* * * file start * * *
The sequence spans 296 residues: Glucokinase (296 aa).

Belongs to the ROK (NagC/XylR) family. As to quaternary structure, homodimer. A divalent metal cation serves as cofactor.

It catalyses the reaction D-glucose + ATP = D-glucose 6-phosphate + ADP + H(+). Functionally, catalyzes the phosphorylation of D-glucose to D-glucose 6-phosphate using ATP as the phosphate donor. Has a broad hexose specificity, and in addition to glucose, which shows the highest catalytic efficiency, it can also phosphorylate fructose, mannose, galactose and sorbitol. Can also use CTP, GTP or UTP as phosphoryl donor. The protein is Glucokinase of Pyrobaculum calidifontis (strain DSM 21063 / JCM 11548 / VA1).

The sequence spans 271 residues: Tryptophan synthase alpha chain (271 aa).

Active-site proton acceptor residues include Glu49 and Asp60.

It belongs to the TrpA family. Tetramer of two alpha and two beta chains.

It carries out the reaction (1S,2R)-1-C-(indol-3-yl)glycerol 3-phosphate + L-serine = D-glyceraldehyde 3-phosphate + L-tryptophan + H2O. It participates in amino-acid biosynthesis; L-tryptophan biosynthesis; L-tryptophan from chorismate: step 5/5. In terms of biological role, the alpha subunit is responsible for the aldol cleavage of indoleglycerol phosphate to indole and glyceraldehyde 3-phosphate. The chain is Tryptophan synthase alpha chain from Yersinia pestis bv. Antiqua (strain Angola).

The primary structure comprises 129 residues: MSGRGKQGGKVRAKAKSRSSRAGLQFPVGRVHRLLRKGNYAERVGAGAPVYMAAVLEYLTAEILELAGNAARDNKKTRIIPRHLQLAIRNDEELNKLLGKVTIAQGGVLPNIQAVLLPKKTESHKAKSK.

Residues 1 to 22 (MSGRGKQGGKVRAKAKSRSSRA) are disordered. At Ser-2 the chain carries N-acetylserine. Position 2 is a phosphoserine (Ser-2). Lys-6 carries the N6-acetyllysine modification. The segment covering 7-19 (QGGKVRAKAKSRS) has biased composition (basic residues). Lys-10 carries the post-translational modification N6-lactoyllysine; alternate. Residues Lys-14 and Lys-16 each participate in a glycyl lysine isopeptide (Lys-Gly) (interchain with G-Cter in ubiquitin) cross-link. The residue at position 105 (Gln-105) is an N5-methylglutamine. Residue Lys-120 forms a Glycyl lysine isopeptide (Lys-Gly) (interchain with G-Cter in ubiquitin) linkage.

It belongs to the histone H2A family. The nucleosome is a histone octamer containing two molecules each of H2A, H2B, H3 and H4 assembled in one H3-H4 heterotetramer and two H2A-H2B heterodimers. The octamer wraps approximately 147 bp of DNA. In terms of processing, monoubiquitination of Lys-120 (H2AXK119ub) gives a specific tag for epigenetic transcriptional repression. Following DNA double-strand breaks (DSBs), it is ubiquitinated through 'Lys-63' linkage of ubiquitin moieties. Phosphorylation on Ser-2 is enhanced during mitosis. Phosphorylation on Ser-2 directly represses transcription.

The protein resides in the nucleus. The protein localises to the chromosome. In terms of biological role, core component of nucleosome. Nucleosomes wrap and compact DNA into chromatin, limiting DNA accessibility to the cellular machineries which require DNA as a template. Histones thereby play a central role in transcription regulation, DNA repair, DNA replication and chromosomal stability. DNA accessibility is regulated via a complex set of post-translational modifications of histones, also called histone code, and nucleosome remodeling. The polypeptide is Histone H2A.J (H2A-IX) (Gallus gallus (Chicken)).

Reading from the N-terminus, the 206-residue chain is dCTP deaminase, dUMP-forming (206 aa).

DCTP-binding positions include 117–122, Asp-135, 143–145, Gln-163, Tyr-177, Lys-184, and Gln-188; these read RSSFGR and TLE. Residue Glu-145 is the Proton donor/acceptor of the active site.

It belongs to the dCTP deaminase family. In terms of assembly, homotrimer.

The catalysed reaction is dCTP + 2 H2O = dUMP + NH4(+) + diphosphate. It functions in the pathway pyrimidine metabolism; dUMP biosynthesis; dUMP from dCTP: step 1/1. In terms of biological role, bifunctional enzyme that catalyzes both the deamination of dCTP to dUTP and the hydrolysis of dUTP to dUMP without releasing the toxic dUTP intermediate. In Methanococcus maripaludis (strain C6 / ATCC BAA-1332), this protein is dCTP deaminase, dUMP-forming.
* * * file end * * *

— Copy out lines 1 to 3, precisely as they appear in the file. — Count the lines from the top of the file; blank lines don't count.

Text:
The sequence spans 296 residues: Glucokinase (296 aa).

Belongs to the ROK (NagC/XylR) family. As to quaternary structure, homodimer. A divalent metal cation serves as cofactor.

It catalyses the reaction D-glucose + ATP = D-glucose 6-phosphate + ADP + H(+). Functionally, catalyzes the phosphorylation of D-glucose to D-glucose 6-phosphate using ATP as the phosphate donor. Has a broad hexose specificity, and in addition to glucose, which shows the highest catalytic efficiency, it can also phosphorylate fructose, mannose, galactose and sorbitol. Can also use CTP, GTP or UTP as phosphoryl donor. The protein is Glucokinase of Pyrobaculum calidifontis (strain DSM 21063 / JCM 11548 / VA1).